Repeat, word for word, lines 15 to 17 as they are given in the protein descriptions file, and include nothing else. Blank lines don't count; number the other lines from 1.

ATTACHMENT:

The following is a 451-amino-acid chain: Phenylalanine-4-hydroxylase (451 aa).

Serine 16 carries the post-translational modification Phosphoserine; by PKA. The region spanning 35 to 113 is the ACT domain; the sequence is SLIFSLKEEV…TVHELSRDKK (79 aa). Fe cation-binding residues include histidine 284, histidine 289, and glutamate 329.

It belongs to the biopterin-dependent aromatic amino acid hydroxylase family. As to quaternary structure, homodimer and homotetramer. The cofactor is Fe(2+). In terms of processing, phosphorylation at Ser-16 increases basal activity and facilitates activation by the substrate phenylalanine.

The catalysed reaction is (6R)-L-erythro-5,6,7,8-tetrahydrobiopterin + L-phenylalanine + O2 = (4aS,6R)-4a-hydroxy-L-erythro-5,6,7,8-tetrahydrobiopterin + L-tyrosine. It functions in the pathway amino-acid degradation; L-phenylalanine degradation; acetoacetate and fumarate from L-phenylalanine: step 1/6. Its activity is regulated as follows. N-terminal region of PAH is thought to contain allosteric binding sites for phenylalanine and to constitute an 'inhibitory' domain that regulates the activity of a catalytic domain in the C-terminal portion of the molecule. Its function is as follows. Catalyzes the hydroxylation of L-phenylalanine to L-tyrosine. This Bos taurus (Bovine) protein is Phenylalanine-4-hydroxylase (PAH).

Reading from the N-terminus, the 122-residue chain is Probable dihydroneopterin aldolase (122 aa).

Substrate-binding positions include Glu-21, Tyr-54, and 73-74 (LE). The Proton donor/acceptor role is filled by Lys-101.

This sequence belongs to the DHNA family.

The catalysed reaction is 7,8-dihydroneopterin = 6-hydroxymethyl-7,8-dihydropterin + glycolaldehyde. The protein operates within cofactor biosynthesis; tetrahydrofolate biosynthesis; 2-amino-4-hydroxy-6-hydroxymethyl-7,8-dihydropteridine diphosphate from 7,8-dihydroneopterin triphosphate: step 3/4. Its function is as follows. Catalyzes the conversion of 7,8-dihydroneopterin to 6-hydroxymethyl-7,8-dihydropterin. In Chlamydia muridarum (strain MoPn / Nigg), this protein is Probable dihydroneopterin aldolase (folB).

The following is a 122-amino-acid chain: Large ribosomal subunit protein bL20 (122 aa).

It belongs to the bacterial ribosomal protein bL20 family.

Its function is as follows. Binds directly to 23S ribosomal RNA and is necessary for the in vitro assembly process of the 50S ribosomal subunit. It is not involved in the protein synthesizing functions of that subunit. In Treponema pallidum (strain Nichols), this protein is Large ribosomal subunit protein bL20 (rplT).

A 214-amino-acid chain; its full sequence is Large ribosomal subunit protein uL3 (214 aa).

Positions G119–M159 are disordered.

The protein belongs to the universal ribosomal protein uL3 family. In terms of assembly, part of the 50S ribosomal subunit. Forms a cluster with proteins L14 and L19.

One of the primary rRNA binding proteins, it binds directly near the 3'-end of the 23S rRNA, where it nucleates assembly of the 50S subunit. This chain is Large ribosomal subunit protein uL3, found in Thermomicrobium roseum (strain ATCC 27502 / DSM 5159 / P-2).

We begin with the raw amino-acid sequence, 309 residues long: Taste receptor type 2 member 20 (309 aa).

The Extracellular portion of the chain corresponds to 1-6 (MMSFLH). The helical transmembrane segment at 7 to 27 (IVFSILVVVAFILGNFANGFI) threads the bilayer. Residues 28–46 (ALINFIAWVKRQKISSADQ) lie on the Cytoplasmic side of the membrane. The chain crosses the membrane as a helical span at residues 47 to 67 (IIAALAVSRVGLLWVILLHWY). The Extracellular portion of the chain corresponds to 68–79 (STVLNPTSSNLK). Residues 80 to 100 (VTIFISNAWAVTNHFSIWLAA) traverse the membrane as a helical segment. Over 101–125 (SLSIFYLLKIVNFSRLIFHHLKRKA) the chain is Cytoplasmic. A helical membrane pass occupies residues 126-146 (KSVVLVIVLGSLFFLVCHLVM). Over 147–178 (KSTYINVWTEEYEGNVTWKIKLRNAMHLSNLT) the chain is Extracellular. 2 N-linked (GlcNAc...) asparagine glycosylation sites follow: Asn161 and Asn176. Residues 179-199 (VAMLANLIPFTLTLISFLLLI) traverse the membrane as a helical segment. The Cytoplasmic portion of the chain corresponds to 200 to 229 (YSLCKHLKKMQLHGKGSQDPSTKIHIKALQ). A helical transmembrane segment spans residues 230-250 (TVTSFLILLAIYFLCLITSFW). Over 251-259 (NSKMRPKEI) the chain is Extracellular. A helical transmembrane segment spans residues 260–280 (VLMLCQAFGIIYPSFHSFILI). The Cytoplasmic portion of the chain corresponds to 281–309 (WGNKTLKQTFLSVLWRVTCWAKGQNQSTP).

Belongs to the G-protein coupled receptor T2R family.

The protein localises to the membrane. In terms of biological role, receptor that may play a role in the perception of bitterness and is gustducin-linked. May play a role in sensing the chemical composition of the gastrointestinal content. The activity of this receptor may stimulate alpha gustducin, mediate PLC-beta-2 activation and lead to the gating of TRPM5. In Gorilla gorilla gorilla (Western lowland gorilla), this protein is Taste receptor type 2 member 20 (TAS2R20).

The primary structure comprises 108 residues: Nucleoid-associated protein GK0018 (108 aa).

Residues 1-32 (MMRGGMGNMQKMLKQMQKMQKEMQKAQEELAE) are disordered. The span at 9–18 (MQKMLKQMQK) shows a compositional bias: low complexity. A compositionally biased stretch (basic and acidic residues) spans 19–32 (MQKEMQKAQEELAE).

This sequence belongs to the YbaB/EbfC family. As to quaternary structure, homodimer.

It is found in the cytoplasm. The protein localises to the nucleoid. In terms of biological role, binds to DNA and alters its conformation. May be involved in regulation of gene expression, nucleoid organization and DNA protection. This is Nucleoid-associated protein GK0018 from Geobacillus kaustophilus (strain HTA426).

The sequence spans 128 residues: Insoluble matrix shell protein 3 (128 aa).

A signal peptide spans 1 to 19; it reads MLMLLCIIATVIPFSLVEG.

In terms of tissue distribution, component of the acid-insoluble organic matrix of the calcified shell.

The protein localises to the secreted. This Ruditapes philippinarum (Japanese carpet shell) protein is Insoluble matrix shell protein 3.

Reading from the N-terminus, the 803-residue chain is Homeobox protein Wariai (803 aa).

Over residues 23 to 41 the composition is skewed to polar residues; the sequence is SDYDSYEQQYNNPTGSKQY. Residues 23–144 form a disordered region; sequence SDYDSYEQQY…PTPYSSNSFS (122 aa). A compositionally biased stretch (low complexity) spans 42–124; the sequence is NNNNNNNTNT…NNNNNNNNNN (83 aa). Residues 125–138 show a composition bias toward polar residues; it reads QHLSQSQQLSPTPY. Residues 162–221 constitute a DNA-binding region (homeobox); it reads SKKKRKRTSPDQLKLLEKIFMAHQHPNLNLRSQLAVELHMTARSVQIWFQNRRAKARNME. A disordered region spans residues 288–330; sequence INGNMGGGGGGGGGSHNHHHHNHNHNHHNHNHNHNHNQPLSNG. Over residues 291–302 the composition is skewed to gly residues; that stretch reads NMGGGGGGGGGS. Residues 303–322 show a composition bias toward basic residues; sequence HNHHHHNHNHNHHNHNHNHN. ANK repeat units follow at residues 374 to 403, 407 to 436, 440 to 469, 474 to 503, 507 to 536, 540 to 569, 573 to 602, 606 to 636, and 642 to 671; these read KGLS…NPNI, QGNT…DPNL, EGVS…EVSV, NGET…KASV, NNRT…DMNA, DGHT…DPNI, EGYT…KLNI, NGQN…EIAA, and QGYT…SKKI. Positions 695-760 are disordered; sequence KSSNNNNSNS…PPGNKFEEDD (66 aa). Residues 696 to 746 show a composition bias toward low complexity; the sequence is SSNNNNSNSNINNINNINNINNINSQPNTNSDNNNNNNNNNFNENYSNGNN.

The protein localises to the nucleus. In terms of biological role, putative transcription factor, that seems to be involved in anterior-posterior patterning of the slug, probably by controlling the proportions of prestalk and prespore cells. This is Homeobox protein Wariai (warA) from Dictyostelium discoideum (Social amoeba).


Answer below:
One of the primary rRNA binding proteins, it binds directly near the 3'-end of the 23S rRNA, where it nucleates assembly of the 50S subunit. This chain is Large ribosomal subunit protein uL3, found in Thermomicrobium roseum (strain ATCC 27502 / DSM 5159 / P-2).

We begin with the raw amino-acid sequence, 309 residues long: Taste receptor type 2 member 20 (309 aa).

The Extracellular portion of the chain corresponds to 1-6 (MMSFLH). The helical transmembrane segment at 7 to 27 (IVFSILVVVAFILGNFANGFI) threads the bilayer. Residues 28–46 (ALINFIAWVKRQKISSADQ) lie on the Cytoplasmic side of the membrane. The chain crosses the membrane as a helical span at residues 47 to 67 (IIAALAVSRVGLLWVILLHWY). The Extracellular portion of the chain corresponds to 68–79 (STVLNPTSSNLK). Residues 80 to 100 (VTIFISNAWAVTNHFSIWLAA) traverse the membrane as a helical segment. Over 101–125 (SLSIFYLLKIVNFSRLIFHHLKRKA) the chain is Cytoplasmic. A helical membrane pass occupies residues 126-146 (KSVVLVIVLGSLFFLVCHLVM). Over 147–178 (KSTYINVWTEEYEGNVTWKIKLRNAMHLSNLT) the chain is Extracellular. 2 N-linked (GlcNAc...) asparagine glycosylation sites follow: Asn161 and Asn176. Residues 179-199 (VAMLANLIPFTLTLISFLLLI) traverse the membrane as a helical segment. The Cytoplasmic portion of the chain corresponds to 200 to 229 (YSLCKHLKKMQLHGKGSQDPSTKIHIKALQ). A helical transmembrane segment spans residues 230-250 (TVTSFLILLAIYFLCLITSFW). Over 251-259 (NSKMRPKEI) the chain is Extracellular. A helical transmembrane segment spans residues 260–280 (VLMLCQAFGIIYPSFHSFILI). The Cytoplasmic portion of the chain corresponds to 281–309 (WGNKTLKQTFLSVLWRVTCWAKGQNQSTP).